“The company has incurred substantial operating losses in March and doesn’t expect to see a material improvement until more is known regarding the duration and severity of the pandemic, including when the company's properties can re-open to the public,” the update said.
MGM closed all its domestic properties March 16 and has suffered “very high group cancellations,” the update said.
Macau is another problem, the statement said. “While the company's Macau properties are now open, visitation remains at low levels, and travel constraints continue to impact the market.”
Not surprisingly, MGM is looking to cut expenses. It estimated that 60% to 70% of its domestic property operating expenses are variable. It’s considering hiring freezes, furloughs and other staff reductions.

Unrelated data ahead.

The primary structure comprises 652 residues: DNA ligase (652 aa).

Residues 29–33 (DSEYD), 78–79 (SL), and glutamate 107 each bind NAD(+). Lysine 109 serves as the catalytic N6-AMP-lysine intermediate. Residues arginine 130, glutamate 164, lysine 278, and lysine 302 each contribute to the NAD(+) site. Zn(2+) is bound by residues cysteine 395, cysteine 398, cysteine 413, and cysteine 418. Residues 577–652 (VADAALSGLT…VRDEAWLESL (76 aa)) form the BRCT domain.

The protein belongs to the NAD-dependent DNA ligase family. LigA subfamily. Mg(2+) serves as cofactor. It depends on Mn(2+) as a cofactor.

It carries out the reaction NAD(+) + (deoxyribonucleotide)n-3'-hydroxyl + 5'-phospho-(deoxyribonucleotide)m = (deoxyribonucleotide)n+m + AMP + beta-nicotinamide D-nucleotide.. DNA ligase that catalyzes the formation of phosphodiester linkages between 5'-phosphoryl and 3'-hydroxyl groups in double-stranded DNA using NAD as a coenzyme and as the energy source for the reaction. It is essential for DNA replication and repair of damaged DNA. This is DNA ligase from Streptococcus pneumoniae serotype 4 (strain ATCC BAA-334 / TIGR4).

The company also examining all capital spending projects and expects to defer at least 33% of planned domestic capital expenditures this year.
As of March 26, MGM, excluding MGM China and MGM Growth Properties, had operating cash and cash investment balances of approximately $3.9 billion, including approximately $1.5 billion drawn under its revolving credit facility.
“The company believes its strong liquidity position, valuable unencumbered assets and aggressive cost reduction initiatives will enable it to fund its current obligations for the foreseeable future,” the update said.
Ironically, the company said it posted strong performance in the U.S. during the first two months of the year.
At last check, MGM shares traded at $12.65, down 5.95%.